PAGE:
As a misdemeanor, a person can face:

  • Up to 1 year in county jail.
  • A fine no larger than $1,000.
  • Some combination of a fine and jail time.

These penalties are not very strict, but as a felony, a person can face up to 5 years in a state prison. The person could also be required to register as a sex offender.

Based on this definition of stalking, unless a person fears for their safety based off of a nosy neighbors actions, it’s not likely that the neighbor is guilty of stalking.

Are There Laws Against Spying?

Here in California, there are two laws that are considered “Peeping Tom laws.” These laws make it illegal for a person to spy on, or take pictures or videos of, another individual who is someplace where they could reasonably expect privacy.

These two laws are:

  • Penal Code 647(i): peeking while loitering.
  • Penal Code 647(j): invasion of privacy.

Penal Code 647(i) is the law that criminalizes the stereotypical Peeping Tom scenario. This makes it illegal for a person to peek into an inhabited house while loitering on private property. In other words, it makes it illegal to sneak onto somebody else’s property without permission to watch them in their home.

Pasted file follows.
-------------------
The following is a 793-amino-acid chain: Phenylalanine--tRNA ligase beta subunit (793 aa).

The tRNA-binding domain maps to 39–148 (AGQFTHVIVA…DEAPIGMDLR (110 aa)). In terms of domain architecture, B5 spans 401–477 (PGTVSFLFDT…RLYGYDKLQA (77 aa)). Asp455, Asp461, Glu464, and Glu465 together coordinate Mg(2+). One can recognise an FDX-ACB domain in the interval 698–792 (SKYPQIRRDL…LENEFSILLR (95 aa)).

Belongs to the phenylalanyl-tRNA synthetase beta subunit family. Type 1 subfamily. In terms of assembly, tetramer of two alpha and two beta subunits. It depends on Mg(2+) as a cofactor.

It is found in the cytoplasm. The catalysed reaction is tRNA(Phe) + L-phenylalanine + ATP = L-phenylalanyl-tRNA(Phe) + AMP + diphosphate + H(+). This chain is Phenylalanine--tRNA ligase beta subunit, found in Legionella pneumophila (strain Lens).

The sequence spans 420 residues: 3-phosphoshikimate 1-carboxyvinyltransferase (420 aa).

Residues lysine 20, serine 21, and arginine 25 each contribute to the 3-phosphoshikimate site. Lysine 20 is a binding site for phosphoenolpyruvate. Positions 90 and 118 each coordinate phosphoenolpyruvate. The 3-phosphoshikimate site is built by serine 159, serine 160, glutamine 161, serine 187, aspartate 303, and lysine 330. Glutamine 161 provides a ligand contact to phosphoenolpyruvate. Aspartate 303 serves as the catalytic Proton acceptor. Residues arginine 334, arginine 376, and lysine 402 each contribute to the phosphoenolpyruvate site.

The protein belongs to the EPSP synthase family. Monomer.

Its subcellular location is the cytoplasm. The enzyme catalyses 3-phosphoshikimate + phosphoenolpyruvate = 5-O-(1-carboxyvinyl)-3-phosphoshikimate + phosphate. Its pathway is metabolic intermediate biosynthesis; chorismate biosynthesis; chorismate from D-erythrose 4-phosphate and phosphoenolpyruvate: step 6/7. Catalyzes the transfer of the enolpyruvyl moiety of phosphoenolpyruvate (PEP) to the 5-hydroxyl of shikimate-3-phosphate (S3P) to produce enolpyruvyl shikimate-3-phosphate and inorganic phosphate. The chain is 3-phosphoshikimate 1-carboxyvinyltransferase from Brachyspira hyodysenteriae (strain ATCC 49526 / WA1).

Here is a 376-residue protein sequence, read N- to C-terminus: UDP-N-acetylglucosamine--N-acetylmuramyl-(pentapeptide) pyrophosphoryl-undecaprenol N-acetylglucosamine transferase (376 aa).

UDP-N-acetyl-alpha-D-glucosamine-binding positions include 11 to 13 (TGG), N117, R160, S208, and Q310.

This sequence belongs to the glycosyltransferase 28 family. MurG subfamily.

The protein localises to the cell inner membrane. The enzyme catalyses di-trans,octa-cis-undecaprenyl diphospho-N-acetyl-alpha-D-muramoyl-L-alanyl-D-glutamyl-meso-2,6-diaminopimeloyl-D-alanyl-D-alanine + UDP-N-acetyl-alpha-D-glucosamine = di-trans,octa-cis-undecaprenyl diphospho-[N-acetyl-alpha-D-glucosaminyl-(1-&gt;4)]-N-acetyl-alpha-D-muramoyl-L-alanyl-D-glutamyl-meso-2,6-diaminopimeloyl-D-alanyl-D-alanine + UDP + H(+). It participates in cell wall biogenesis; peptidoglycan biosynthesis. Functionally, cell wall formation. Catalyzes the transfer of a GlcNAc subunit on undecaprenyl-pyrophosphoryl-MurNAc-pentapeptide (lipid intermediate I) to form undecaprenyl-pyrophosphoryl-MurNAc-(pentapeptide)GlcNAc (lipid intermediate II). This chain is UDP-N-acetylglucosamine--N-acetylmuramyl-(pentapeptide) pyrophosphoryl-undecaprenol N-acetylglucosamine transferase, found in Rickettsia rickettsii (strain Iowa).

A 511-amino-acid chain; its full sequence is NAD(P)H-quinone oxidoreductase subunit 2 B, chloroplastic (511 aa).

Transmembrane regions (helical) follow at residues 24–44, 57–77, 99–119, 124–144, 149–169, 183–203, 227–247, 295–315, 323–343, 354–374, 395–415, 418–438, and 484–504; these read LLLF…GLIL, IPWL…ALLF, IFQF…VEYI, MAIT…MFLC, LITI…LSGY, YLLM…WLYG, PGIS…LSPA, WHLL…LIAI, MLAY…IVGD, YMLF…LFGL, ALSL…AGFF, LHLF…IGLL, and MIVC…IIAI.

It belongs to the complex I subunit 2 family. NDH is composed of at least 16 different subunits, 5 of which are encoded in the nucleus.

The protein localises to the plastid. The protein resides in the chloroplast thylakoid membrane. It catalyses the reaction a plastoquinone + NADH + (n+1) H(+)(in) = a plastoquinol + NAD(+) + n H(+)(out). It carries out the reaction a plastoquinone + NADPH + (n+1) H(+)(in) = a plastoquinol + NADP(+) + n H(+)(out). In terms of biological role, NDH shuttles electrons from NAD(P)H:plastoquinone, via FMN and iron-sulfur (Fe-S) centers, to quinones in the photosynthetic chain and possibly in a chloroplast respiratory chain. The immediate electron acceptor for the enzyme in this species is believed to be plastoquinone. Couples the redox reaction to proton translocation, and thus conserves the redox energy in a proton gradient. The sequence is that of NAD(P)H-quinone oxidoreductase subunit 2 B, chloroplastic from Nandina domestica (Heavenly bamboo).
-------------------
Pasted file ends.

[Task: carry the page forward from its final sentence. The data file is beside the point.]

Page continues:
Penal Code 647(j) covers three different aspects of invading someone’s privacy.

These aspects are:

  • Using a device, such as binoculars, to invade a person’s privacy. This can include using a device to look into someone else’s home.
  • Secretly filming or photographing a person’s body under their clothes for sexual purposes.
  • Secretly filming or photographing a person in a private room in order to view their body or undergarments. This can include their home, public restrooms, and public changing rooms at stores.
  • Both of these crimes are considered misdemeanors in California, which means that a person can face up to a year in jail, and fine no larger than $1,000.

What about Neighbors Rummaging Through My Trash?

This is something that some neighbors do, and upsets a lot of people. Many believe that this is an infringement on their 4th Amendment rights, which protects them from unreasonable searches and seizures. However, this is not the case.

In the Supreme Court case California v. Greenwood, 486 U.S. 35(1988), the Court ruled that the 4th Amendment does not cover the search and seizure of garbage, as it is just that. By placing something in the trash and setting the trash out on a curb, or wherever the trash can goes to get picked up, the person has relinquished their ownership of the items within the trash receptacle.